We live in a world where more gravity is given to those who burn their candles at both ends for the sake of what is now being hailed as the ‘workplace toxicity label of the decade’ (Family) than those who look to better their offering to the company through a qualitative means. Due to this all-but-cemented standard, it isn’t often that the Average Joe™ has time to sit back and reflect on how to further hone their craft in a way that all can truly benefit. Enter artificial restriction in the interest of fear. For many, the idea of ‘upping the game’ usually ends in a more traditional channel in hopes their superior will sign-off on such an endeavor, such as attending seminars, trade shows, or doing a group book study.
You may be wondering what the big deal is, over the idea of creative growth in the more traditional workforce. After all, an accountant is an accountant. They help push the needle further by accounting, not creating. And yet, major corporations turn around and change the entire trajectory of their business by investing in the very concept of reserved creative time. Google calls this “20 percent time” and is a policy that states all engineers spend 20% of their work time on personal projects.
Doing so has led to great strides business growth, not just for google, but our species as a whole. Without this policy we wouldn’t have GMAIL, or AdSense or Google Talk. Too techie for you? How about 3M, who claims their ’15 percent time’ policy led to the creation of the Post It Note.
“Yea, but we aren’t Google.”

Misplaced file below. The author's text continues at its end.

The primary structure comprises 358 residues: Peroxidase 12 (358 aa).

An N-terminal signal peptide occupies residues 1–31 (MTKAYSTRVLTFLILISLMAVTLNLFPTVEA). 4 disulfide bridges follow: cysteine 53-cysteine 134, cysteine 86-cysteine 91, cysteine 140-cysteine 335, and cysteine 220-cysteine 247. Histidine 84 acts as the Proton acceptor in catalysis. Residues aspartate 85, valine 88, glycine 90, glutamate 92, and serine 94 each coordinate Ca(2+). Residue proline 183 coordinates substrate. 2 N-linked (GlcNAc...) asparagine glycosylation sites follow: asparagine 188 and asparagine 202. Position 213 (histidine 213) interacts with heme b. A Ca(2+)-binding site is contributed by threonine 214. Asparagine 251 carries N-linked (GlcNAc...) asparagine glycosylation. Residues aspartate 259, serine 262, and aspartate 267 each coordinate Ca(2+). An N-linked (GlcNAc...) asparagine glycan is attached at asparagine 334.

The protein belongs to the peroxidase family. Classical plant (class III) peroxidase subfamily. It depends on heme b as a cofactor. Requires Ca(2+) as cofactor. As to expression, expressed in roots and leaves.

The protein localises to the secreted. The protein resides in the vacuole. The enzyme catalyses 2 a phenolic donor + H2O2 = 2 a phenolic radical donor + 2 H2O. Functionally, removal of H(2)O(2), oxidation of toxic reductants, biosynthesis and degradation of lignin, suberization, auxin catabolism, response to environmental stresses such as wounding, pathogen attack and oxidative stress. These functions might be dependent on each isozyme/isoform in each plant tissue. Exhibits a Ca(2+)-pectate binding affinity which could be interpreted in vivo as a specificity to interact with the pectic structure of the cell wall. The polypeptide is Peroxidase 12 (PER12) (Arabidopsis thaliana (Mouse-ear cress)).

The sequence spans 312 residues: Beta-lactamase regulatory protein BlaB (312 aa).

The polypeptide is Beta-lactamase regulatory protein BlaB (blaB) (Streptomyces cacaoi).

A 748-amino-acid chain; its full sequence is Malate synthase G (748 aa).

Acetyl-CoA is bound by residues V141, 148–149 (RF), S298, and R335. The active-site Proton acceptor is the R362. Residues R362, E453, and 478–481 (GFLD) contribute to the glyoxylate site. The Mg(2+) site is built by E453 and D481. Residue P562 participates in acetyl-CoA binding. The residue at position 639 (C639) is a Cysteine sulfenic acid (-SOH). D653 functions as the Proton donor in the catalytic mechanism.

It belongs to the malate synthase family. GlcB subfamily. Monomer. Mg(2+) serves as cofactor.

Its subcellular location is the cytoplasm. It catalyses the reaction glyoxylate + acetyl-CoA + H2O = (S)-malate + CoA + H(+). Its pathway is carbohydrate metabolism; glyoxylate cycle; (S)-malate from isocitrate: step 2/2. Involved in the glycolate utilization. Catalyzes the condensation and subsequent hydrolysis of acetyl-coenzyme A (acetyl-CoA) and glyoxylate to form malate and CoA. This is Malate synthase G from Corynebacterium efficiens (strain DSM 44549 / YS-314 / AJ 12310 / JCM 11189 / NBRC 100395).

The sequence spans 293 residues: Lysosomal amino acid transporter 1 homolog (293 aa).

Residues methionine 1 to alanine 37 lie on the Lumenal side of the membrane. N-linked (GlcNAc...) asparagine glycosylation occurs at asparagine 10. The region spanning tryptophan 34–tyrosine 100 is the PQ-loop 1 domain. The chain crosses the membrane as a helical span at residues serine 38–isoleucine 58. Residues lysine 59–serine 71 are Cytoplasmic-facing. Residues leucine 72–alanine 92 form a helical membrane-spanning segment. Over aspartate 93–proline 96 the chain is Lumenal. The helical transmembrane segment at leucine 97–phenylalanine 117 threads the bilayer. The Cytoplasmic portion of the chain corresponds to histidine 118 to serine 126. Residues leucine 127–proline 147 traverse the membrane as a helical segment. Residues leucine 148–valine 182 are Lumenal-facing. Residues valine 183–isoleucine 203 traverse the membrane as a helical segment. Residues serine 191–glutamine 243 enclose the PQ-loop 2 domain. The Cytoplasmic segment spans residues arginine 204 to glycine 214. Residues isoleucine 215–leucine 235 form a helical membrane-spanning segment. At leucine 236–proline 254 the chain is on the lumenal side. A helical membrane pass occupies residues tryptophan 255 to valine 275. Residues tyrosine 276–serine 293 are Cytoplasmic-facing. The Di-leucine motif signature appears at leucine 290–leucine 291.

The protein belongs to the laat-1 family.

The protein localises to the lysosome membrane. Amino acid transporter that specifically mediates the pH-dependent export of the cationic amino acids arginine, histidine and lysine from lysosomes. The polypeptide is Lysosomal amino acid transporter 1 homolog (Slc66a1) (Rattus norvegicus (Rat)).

As the incredible benefit from said policies, few companies actually adopt them. Why is that? Well, when it comes to innovative time, businesses AND individuals stand toe-to-toe with a real paradox. Creativity requires open space to explore, to experiment, to ponder. Your best ideas come to you in non-linear ways, like taking a quick walk, or a day where your calendar is full of white space, and businesses hate that since it ruins their quantitative reports. When you play the numbers game, that’s 1.6 hours each day that isn’t directly work related (2.6 hours if you include a lunch break). The possible benefits are immeasurable and they hurt performance numbers. It’s no wonder many C-Suite execs see comparable policy as little more than a lottery while conceding or worse, adopting a policy as a facade with no real commitment.
In the creative space, many designers find themselves in a rut of uninspired projects and design requests. They’re happy to help, and do great work, but they blink and it’s been a decade since they created something without a work order attached. In the last year, many of the designers I follow have been initiating their own version of this policy with “30-Day Challenges”. The minor details fluctuate (e.g. time, project focus, ect.) but the gist of this, is to create something new every day for 30-Days. Some days you may have the ability to spend your 20%, others, mere minutes. The purpose, however, is to flex your brain by playing with a new typeface, creating some fan art, or exploring a new design style altogether. The only way to fail is to not create something daily (or in some cases every work day) and make it exploratory or even personal. Doing so gives us some much needed mental stretching and who knows, maybe a million-dollar idea.
So we did a thing.
You guessed it, this week was the first of our 30-Day design challenge. Feel free to have a gander below at our first pieces. Over the next few weeks’s we’ll be updating this post with more of what surfaces from our time soon!
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